Act 129 of 2012
The first public high school choice law, Act 150, was passed in
2000. It required each high school to join with at least one
other school to form a choice region. Students were allowed to
attend only schools within the region. In Act 129 of 2012, the
legislature made school choice statewide by allowing students to
apply to attend any other high school in the state, effective in
School Year 2013 - 2014. Schools are allowed to limit the number
of students who may transfer from a school, with a cap of 10
percent of resident students or 40, whichever is smaller; schools
may set higher limits. Schools are also required to determine
annually their capacity to receive students, using a variety of
criteria, although there are is no numerical or percentage
formula. If more students want to transfer out of − or enroll
into − a school than there are places available,
nondiscriminatory lotteries are used. The law provides no funding
for transportation, and, unless schools agree otherwise, no
tuition or other charges changes hands. Act 129 of 2012 is
included in Vermont's Statutes, at Title 16, Section 822a.
In addition, other laws provide school choice
options in Vermont, the most important of which are those
allowing that tuition be paid by towns of residence if they do
not have schools at certain grade levels and if they are not part
of supervisory unions.
Public High School Choice
This document covers aspects of the prior high school choice law
that have not changed and important parts of the new law; it also
highlights how the new law will be implemented.
This is a concise question and answer document describing how
public high school choice works in Vermont.
This document describes the law − and the process, including the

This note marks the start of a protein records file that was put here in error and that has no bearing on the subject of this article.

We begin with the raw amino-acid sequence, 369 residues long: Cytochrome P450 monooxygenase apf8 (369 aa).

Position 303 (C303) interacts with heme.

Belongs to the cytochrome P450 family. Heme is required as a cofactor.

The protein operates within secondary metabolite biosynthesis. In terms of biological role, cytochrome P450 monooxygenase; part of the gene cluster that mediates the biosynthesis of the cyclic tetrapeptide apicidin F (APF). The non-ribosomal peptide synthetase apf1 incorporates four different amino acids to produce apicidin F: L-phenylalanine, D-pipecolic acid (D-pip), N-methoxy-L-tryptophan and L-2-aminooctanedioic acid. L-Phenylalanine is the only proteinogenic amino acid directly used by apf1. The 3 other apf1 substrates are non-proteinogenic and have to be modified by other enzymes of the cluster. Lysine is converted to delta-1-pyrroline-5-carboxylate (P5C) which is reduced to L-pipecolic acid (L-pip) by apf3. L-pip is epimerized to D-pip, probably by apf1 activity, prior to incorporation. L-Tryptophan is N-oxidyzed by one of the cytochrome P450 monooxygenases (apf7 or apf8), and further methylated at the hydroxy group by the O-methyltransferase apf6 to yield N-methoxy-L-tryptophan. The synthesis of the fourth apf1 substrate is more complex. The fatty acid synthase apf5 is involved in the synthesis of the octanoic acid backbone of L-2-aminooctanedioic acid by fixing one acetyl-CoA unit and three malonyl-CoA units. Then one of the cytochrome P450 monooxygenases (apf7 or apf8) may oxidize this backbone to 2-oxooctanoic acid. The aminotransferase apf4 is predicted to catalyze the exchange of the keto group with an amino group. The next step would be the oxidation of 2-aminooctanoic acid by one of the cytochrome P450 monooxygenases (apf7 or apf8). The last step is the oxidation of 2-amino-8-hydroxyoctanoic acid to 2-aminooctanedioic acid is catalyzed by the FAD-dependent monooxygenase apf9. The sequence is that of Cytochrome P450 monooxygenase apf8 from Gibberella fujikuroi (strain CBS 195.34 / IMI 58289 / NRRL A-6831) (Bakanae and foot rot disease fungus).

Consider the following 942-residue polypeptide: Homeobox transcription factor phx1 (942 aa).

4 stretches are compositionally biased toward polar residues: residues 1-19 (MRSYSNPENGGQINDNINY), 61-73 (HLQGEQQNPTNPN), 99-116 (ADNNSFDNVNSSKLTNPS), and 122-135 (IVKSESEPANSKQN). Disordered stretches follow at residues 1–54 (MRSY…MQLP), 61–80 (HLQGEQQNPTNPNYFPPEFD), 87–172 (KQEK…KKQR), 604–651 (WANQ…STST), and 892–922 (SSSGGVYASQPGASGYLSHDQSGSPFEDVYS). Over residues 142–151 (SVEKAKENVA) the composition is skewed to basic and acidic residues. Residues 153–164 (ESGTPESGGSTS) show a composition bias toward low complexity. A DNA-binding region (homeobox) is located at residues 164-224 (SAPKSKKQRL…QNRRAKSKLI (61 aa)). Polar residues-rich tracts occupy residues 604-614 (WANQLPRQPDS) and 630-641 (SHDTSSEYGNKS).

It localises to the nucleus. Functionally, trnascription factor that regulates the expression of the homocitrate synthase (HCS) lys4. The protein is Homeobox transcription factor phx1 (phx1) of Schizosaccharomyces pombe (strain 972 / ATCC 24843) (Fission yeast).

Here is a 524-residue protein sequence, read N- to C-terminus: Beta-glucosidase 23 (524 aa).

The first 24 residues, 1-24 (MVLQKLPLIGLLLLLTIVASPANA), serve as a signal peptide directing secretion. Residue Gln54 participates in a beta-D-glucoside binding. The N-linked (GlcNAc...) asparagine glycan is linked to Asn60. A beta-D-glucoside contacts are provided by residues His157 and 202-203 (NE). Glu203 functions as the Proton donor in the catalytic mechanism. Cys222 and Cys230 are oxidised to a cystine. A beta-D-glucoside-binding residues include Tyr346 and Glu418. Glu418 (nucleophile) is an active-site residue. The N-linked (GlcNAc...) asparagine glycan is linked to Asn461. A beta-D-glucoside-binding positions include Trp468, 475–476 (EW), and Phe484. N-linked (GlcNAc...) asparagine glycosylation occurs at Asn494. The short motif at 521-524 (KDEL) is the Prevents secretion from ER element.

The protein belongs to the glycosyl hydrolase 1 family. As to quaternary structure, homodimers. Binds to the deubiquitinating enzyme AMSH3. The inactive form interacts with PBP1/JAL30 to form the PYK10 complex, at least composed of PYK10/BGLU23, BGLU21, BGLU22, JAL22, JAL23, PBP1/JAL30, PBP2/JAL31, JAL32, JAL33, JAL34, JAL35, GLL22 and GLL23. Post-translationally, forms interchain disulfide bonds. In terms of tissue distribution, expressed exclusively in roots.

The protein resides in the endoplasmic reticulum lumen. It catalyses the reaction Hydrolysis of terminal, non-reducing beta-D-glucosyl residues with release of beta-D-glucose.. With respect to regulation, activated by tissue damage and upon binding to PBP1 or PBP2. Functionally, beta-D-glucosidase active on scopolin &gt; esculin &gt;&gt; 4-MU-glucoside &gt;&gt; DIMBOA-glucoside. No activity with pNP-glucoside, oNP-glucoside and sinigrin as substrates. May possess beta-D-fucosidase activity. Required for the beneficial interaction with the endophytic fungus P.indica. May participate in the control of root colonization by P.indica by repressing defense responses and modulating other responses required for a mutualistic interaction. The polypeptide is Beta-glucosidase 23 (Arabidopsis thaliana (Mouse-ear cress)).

use of lotteries, if needed − allowing school boards to limit the
number of students who will be allowed to transfer from schools
to other schools. If a student is selected for a transfer, the
next step is to learn whether the school the student wishes to
attend has enough capacity to accept the student.
This document describes the criteria school boards may use in
determining their schools' capacity to receive students from
other schools, including the use of lotteries if needed.
This new map was designed by the Agency of Education and includes
all public high schools in the state, including a mileage chart.
Archived Annual Reports (2003-2008)
Use this link to view the complete text of the public high school
choice law on the Vermont Legislature's Web site.
The Agency provides this comprehensive document, outlining what
has changed − and what has not − in public high school choice as
a result of the legislature's passing Title 16, Section 822a in
the spring of 2012.
Other Laws & Resources
This document is a summary of other choice options, including the
legal residence of a student's parents if separated, and school
boards' general authority to accept students from other towns. It
also describes the legal framework within which towns − which do
not operate schools or are not part of union districts − pay
tuition for their students to attend other public schools or
approved independent schools.
To support its intent to institute a statewide program of public
school choice in grades 9-12 by the year 2000-2001, the General
Assembly asked the State Board of Education to work with
interested groups and individuals to produce implementation plans
for consideration by future legislatures and policy
makers. Legislators acknowledged a number of "complexities"
to be addressed, and stated a number of "policies" to be
Trevor Lewis at email@example.com or (802) 479-1754
Page Last Updated on August 21, 2014